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Friday, September 13, 2019
Genentech Presents New Six-Year Ocrevus (Ocrelizumab) Data Which Showed That Earlier Initiation and Continuation of Treatment Reduced Disability Progression in Multiple Sclerosis
Thursday, September 12, 2019
Genentech’s Satralizumab Significantly Reduced Relapse Risk in Second Positive Phase III Study for Neuromyelitis Optica Spectrum Disorder
74% reduction in the risk of relapse for satralizumab monotherapy versus placebo in people with neuromyelitis optica spectrum disorder (NMOSD) with aquaporin-4 antibodies (AQP4-IgG seropositive patients) Satralizumab demonstrated a similar safety profile compared to placebo in two Phase III studies across a broad population Satralizumab targets the interleukin-6 (IL-6) receptor, a key driver of NMOSD
Wednesday, September 11, 2019
By David Spero, RN
Medically Reviewed by Samuel Mackenzie, MD, PhD
Have you found yourself clumsier or less coordinated since you developed multiple sclerosis (MS)? Is your walking affected?
One approach that may give you your rhythm back is music therapy — a type of therapy that uses music to address physical, emotional, cognitive, or social needs of individuals.
How can music help with MS? Barbara Seebacher, PhD, a physiotherapist based in Innsbruck, Austria, explains:
“There are three different brain centers responsible for the timing of movement: the motor cortex, the basal ganglia, and the cerebellum. One or another of these can be damaged by stroke, Parkinson’s disease, or multiple sclerosis.”
Music can often supply the timing that has been damaged, helping your body to work more smoothly.
Neurological music therapist Brian Harris, a founder of MedRhythms in Boston, says, “When you hear a rhythm, a song, or a metronome, it activates the auditory system, which activates the motor system at a subconscious level.”
This process is called “entrainment.” Harris says, “The rhythm is telling your brain to tell your body to move. For people who have damage to the brain, using rhythm can engage undamaged areas to help people move. We have quantifiable data on this. People walk faster; they have longer strides. You can see the changes on neurological imaging.”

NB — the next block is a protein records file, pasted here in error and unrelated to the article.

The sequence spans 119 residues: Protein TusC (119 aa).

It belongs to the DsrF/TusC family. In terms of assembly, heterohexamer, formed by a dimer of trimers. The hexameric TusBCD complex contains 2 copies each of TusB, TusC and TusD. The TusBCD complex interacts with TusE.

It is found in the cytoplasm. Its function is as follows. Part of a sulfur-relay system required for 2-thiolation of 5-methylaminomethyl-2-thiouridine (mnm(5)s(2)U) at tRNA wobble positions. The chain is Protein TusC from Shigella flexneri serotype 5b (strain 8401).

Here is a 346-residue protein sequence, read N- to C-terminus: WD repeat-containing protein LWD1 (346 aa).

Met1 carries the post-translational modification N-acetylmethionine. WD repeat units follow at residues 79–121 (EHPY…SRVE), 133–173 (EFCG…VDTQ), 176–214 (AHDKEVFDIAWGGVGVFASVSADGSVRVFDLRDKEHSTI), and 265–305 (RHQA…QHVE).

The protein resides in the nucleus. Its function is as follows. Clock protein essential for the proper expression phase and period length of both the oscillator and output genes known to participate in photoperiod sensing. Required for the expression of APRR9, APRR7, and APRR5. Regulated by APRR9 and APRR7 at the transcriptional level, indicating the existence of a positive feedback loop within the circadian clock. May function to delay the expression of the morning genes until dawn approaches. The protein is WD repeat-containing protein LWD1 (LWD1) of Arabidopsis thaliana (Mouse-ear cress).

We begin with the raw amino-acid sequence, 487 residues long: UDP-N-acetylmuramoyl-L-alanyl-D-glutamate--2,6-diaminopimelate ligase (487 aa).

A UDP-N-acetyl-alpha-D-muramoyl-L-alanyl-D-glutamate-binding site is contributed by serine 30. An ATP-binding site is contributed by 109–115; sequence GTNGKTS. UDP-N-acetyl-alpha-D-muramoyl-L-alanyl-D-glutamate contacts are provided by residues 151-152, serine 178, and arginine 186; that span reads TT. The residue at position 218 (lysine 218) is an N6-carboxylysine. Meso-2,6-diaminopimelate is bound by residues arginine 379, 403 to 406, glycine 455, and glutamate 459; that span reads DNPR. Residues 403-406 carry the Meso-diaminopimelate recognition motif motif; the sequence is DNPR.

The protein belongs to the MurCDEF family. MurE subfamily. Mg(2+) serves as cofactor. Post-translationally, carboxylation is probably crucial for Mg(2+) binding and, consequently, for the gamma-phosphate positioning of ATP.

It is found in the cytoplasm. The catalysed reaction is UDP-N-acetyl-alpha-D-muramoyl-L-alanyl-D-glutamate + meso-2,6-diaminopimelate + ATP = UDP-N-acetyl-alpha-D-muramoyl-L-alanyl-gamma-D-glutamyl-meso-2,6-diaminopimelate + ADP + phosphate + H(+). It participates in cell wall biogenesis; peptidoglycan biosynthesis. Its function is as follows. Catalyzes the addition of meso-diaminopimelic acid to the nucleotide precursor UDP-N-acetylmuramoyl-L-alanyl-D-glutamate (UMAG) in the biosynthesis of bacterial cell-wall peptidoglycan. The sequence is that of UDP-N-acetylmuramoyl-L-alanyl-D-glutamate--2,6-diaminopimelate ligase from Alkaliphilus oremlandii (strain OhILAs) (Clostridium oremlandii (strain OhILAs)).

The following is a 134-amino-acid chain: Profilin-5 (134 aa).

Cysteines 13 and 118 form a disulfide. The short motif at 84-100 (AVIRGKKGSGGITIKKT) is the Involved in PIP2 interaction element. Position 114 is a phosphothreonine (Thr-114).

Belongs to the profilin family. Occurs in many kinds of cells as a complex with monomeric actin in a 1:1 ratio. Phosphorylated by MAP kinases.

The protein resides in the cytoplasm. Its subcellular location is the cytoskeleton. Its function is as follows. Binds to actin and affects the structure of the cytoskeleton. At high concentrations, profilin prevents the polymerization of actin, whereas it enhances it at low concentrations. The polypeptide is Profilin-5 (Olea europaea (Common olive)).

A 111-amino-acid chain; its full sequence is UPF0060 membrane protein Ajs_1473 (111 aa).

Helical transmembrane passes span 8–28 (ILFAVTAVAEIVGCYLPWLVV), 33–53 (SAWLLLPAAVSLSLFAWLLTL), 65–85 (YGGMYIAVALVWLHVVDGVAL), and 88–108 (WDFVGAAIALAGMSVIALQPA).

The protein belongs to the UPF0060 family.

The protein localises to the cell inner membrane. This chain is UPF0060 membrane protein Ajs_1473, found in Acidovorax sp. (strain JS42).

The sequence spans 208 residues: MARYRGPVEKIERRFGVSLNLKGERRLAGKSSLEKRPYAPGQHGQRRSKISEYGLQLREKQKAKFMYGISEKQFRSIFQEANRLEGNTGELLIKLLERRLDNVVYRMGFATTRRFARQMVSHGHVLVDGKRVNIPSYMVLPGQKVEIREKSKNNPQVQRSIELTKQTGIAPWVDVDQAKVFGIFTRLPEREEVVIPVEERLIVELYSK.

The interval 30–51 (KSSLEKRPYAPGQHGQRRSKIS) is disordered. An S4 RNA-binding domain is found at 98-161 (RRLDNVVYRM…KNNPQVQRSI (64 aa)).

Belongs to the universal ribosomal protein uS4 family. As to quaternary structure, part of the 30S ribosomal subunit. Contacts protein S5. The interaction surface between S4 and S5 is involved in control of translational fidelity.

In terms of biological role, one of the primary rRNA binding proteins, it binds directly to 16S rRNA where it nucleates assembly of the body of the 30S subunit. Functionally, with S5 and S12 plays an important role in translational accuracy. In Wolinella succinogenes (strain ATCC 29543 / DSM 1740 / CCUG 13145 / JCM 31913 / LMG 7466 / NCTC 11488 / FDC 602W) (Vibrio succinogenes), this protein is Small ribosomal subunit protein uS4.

Monday, September 9, 2019
Do you ever feel like your energy levels disappear during the day? If so, you’re not alone. One of the hardest parts of living with Multiple Sclerosis (MS) is fatigue.
Understanding how sleep impacts the mind and the link between sleep disorders and mental illness.
IN THIS ARTICLE
Sleep for the brain is like gas for a car. When the tank is full we get where we need to be. But as time goes on, the gauge falls lower and lower until the gas is gone and the car stops. Without the fuel it needs, the car is useless.
Our brains operate in a similar way. The only difference is the brain’s fuel is sleep. Without proper sleep, our minds begin to slow, unable to operate at their full potential. This happens until the mind becomes so deprived of the rest it needs, it breaks down. And without the commander-in-chief acting accordingly, the rest of the body pays the price.
In this guide, we are going to deep dive into the complex relationship between sleep and mental health, including how these two aspects of health are inversely related, the consequences of sleep deprivation on the mind, and the link between sleep disorders and mental health disorders.
You ready? We’re really about to exercise your mind.
Click here to continue reading